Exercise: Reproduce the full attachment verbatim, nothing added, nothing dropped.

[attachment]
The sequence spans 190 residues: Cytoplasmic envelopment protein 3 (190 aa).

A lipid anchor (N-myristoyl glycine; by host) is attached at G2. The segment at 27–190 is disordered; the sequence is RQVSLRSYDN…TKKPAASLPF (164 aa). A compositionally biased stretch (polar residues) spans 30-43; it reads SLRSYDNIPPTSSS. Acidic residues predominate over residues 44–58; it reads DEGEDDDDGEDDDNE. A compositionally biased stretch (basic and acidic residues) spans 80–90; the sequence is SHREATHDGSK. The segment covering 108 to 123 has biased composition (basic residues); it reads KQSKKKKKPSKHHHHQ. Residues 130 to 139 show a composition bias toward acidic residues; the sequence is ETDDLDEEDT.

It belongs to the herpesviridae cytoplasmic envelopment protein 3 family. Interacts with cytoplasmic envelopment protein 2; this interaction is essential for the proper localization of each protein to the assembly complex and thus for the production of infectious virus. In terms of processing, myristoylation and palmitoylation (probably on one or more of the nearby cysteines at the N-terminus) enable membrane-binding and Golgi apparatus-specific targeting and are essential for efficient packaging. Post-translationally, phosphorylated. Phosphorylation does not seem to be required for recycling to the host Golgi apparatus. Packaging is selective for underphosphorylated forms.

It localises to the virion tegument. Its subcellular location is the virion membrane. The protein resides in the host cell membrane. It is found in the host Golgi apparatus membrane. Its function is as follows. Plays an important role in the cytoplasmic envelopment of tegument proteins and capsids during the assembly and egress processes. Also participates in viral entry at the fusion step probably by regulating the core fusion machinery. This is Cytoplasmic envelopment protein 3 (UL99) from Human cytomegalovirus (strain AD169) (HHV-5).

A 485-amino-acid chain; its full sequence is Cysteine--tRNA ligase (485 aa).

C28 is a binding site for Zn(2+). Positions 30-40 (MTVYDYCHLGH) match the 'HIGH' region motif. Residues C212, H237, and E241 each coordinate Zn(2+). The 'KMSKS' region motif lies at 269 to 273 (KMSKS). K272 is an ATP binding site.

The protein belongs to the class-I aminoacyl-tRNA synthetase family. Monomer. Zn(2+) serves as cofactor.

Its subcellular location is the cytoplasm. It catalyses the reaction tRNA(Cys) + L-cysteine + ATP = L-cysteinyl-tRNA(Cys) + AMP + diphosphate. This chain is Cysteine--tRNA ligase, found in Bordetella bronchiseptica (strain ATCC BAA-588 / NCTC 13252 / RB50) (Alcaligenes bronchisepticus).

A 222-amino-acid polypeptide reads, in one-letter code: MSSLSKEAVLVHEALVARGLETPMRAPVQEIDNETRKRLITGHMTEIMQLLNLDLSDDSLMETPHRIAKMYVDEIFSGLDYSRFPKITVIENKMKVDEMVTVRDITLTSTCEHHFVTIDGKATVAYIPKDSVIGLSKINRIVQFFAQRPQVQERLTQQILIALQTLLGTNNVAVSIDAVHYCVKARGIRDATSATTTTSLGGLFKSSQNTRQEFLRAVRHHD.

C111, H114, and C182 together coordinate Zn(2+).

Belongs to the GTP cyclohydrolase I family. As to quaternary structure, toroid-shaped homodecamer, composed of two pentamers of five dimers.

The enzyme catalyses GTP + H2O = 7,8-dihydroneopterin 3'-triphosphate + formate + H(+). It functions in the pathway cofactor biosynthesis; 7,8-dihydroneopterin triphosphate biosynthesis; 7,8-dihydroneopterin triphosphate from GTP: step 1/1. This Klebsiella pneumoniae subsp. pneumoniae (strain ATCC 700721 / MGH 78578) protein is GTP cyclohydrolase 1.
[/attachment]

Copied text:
The sequence spans 190 residues: Cytoplasmic envelopment protein 3 (190 aa).

A lipid anchor (N-myristoyl glycine; by host) is attached at G2. The segment at 27–190 is disordered; the sequence is RQVSLRSYDN…TKKPAASLPF (164 aa). A compositionally biased stretch (polar residues) spans 30-43; it reads SLRSYDNIPPTSSS. Acidic residues predominate over residues 44–58; it reads DEGEDDDDGEDDDNE. A compositionally biased stretch (basic and acidic residues) spans 80–90; the sequence is SHREATHDGSK. The segment covering 108 to 123 has biased composition (basic residues); it reads KQSKKKKKPSKHHHHQ. Residues 130 to 139 show a composition bias toward acidic residues; the sequence is ETDDLDEEDT.

It belongs to the herpesviridae cytoplasmic envelopment protein 3 family. Interacts with cytoplasmic envelopment protein 2; this interaction is essential for the proper localization of each protein to the assembly complex and thus for the production of infectious virus. In terms of processing, myristoylation and palmitoylation (probably on one or more of the nearby cysteines at the N-terminus) enable membrane-binding and Golgi apparatus-specific targeting and are essential for efficient packaging. Post-translationally, phosphorylated. Phosphorylation does not seem to be required for recycling to the host Golgi apparatus. Packaging is selective for underphosphorylated forms.

It localises to the virion tegument. Its subcellular location is the virion membrane. The protein resides in the host cell membrane. It is found in the host Golgi apparatus membrane. Its function is as follows. Plays an important role in the cytoplasmic envelopment of tegument proteins and capsids during the assembly and egress processes. Also participates in viral entry at the fusion step probably by regulating the core fusion machinery. This is Cytoplasmic envelopment protein 3 (UL99) from Human cytomegalovirus (strain AD169) (HHV-5).

A 485-amino-acid chain; its full sequence is Cysteine--tRNA ligase (485 aa).

C28 is a binding site for Zn(2+). Positions 30-40 (MTVYDYCHLGH) match the 'HIGH' region motif. Residues C212, H237, and E241 each coordinate Zn(2+). The 'KMSKS' region motif lies at 269 to 273 (KMSKS). K272 is an ATP binding site.

The protein belongs to the class-I aminoacyl-tRNA synthetase family. Monomer. Zn(2+) serves as cofactor.

Its subcellular location is the cytoplasm. It catalyses the reaction tRNA(Cys) + L-cysteine + ATP = L-cysteinyl-tRNA(Cys) + AMP + diphosphate. This chain is Cysteine--tRNA ligase, found in Bordetella bronchiseptica (strain ATCC BAA-588 / NCTC 13252 / RB50) (Alcaligenes bronchisepticus).

A 222-amino-acid polypeptide reads, in one-letter code: MSSLSKEAVLVHEALVARGLETPMRAPVQEIDNETRKRLITGHMTEIMQLLNLDLSDDSLMETPHRIAKMYVDEIFSGLDYSRFPKITVIENKMKVDEMVTVRDITLTSTCEHHFVTIDGKATVAYIPKDSVIGLSKINRIVQFFAQRPQVQERLTQQILIALQTLLGTNNVAVSIDAVHYCVKARGIRDATSATTTTSLGGLFKSSQNTRQEFLRAVRHHD.

C111, H114, and C182 together coordinate Zn(2+).

Belongs to the GTP cyclohydrolase I family. As to quaternary structure, toroid-shaped homodecamer, composed of two pentamers of five dimers.

The enzyme catalyses GTP + H2O = 7,8-dihydroneopterin 3'-triphosphate + formate + H(+). It functions in the pathway cofactor biosynthesis; 7,8-dihydroneopterin triphosphate biosynthesis; 7,8-dihydroneopterin triphosphate from GTP: step 1/1. This Klebsiella pneumoniae subsp. pneumoniae (strain ATCC 700721 / MGH 78578) protein is GTP cyclohydrolase 1.